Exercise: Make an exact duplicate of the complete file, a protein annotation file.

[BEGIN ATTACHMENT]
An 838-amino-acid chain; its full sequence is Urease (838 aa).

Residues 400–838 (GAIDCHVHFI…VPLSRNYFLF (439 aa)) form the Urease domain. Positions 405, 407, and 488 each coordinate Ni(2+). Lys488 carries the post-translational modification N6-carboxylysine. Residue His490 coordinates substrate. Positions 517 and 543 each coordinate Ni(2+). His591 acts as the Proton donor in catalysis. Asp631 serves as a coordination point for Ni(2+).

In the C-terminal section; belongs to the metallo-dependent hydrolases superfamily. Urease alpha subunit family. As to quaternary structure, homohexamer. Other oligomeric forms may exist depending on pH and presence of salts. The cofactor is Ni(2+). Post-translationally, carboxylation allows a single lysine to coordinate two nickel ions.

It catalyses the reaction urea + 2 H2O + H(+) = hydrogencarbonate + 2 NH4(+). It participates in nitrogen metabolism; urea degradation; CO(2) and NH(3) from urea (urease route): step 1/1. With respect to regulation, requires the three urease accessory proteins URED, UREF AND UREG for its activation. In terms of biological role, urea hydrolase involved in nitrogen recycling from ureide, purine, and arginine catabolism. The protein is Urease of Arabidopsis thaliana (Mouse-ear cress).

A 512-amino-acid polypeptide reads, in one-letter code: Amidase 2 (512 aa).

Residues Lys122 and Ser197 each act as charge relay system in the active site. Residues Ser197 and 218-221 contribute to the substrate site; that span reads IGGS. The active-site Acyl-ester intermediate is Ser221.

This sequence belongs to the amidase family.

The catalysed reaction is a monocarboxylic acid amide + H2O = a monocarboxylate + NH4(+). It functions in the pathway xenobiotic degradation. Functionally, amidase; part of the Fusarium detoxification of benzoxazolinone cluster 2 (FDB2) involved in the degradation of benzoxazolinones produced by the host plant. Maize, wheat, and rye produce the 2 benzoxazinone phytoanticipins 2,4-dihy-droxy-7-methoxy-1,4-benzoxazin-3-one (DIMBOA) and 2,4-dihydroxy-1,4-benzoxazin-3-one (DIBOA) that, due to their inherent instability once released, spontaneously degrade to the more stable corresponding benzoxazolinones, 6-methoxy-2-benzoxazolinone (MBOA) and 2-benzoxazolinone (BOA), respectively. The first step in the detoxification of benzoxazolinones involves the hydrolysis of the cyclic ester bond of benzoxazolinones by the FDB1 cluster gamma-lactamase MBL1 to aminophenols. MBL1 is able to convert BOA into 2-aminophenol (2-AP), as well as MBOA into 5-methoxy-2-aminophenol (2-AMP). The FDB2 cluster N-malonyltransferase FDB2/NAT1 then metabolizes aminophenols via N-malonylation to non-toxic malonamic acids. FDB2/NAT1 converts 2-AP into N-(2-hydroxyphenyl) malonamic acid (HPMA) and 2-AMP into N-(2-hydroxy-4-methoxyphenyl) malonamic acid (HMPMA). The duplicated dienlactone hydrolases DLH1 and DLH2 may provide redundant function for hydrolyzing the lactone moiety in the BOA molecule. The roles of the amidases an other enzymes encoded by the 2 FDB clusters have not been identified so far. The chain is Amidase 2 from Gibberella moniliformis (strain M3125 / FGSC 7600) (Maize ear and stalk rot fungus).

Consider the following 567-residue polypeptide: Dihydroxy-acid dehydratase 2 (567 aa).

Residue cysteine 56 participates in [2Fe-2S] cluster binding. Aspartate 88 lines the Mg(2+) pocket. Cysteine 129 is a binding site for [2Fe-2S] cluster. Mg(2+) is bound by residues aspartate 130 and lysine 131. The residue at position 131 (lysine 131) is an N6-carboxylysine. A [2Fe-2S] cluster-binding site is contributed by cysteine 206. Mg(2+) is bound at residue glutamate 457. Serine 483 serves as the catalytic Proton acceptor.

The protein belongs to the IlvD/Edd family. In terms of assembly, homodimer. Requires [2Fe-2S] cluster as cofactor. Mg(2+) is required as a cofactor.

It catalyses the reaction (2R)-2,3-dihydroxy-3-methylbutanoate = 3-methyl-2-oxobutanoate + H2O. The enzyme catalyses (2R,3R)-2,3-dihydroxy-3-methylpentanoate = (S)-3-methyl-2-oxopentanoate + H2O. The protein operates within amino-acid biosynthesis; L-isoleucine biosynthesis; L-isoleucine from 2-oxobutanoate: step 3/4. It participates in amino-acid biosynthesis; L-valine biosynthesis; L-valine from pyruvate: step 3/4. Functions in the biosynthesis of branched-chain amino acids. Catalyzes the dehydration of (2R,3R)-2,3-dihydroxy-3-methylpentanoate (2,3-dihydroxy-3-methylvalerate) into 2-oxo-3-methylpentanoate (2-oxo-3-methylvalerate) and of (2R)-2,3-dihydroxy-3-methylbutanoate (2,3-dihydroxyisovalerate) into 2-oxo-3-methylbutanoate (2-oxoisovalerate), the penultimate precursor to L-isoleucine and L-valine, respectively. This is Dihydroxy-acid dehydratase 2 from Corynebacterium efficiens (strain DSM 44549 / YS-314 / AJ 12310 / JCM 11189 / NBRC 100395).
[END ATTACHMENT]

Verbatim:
An 838-amino-acid chain; its full sequence is Urease (838 aa).

Residues 400–838 (GAIDCHVHFI…VPLSRNYFLF (439 aa)) form the Urease domain. Positions 405, 407, and 488 each coordinate Ni(2+). Lys488 carries the post-translational modification N6-carboxylysine. Residue His490 coordinates substrate. Positions 517 and 543 each coordinate Ni(2+). His591 acts as the Proton donor in catalysis. Asp631 serves as a coordination point for Ni(2+).

In the C-terminal section; belongs to the metallo-dependent hydrolases superfamily. Urease alpha subunit family. As to quaternary structure, homohexamer. Other oligomeric forms may exist depending on pH and presence of salts. The cofactor is Ni(2+). Post-translationally, carboxylation allows a single lysine to coordinate two nickel ions.

It catalyses the reaction urea + 2 H2O + H(+) = hydrogencarbonate + 2 NH4(+). It participates in nitrogen metabolism; urea degradation; CO(2) and NH(3) from urea (urease route): step 1/1. With respect to regulation, requires the three urease accessory proteins URED, UREF AND UREG for its activation. In terms of biological role, urea hydrolase involved in nitrogen recycling from ureide, purine, and arginine catabolism. The protein is Urease of Arabidopsis thaliana (Mouse-ear cress).

A 512-amino-acid polypeptide reads, in one-letter code: Amidase 2 (512 aa).

Residues Lys122 and Ser197 each act as charge relay system in the active site. Residues Ser197 and 218-221 contribute to the substrate site; that span reads IGGS. The active-site Acyl-ester intermediate is Ser221.

This sequence belongs to the amidase family.

The catalysed reaction is a monocarboxylic acid amide + H2O = a monocarboxylate + NH4(+). It functions in the pathway xenobiotic degradation. Functionally, amidase; part of the Fusarium detoxification of benzoxazolinone cluster 2 (FDB2) involved in the degradation of benzoxazolinones produced by the host plant. Maize, wheat, and rye produce the 2 benzoxazinone phytoanticipins 2,4-dihy-droxy-7-methoxy-1,4-benzoxazin-3-one (DIMBOA) and 2,4-dihydroxy-1,4-benzoxazin-3-one (DIBOA) that, due to their inherent instability once released, spontaneously degrade to the more stable corresponding benzoxazolinones, 6-methoxy-2-benzoxazolinone (MBOA) and 2-benzoxazolinone (BOA), respectively. The first step in the detoxification of benzoxazolinones involves the hydrolysis of the cyclic ester bond of benzoxazolinones by the FDB1 cluster gamma-lactamase MBL1 to aminophenols. MBL1 is able to convert BOA into 2-aminophenol (2-AP), as well as MBOA into 5-methoxy-2-aminophenol (2-AMP). The FDB2 cluster N-malonyltransferase FDB2/NAT1 then metabolizes aminophenols via N-malonylation to non-toxic malonamic acids. FDB2/NAT1 converts 2-AP into N-(2-hydroxyphenyl) malonamic acid (HPMA) and 2-AMP into N-(2-hydroxy-4-methoxyphenyl) malonamic acid (HMPMA). The duplicated dienlactone hydrolases DLH1 and DLH2 may provide redundant function for hydrolyzing the lactone moiety in the BOA molecule. The roles of the amidases an other enzymes encoded by the 2 FDB clusters have not been identified so far. The chain is Amidase 2 from Gibberella moniliformis (strain M3125 / FGSC 7600) (Maize ear and stalk rot fungus).

Consider the following 567-residue polypeptide: Dihydroxy-acid dehydratase 2 (567 aa).

Residue cysteine 56 participates in [2Fe-2S] cluster binding. Aspartate 88 lines the Mg(2+) pocket. Cysteine 129 is a binding site for [2Fe-2S] cluster. Mg(2+) is bound by residues aspartate 130 and lysine 131. The residue at position 131 (lysine 131) is an N6-carboxylysine. A [2Fe-2S] cluster-binding site is contributed by cysteine 206. Mg(2+) is bound at residue glutamate 457. Serine 483 serves as the catalytic Proton acceptor.

The protein belongs to the IlvD/Edd family. In terms of assembly, homodimer. Requires [2Fe-2S] cluster as cofactor. Mg(2+) is required as a cofactor.

It catalyses the reaction (2R)-2,3-dihydroxy-3-methylbutanoate = 3-methyl-2-oxobutanoate + H2O. The enzyme catalyses (2R,3R)-2,3-dihydroxy-3-methylpentanoate = (S)-3-methyl-2-oxopentanoate + H2O. The protein operates within amino-acid biosynthesis; L-isoleucine biosynthesis; L-isoleucine from 2-oxobutanoate: step 3/4. It participates in amino-acid biosynthesis; L-valine biosynthesis; L-valine from pyruvate: step 3/4. Functions in the biosynthesis of branched-chain amino acids. Catalyzes the dehydration of (2R,3R)-2,3-dihydroxy-3-methylpentanoate (2,3-dihydroxy-3-methylvalerate) into 2-oxo-3-methylpentanoate (2-oxo-3-methylvalerate) and of (2R)-2,3-dihydroxy-3-methylbutanoate (2,3-dihydroxyisovalerate) into 2-oxo-3-methylbutanoate (2-oxoisovalerate), the penultimate precursor to L-isoleucine and L-valine, respectively. This is Dihydroxy-acid dehydratase 2 from Corynebacterium efficiens (strain DSM 44549 / YS-314 / AJ 12310 / JCM 11189 / NBRC 100395).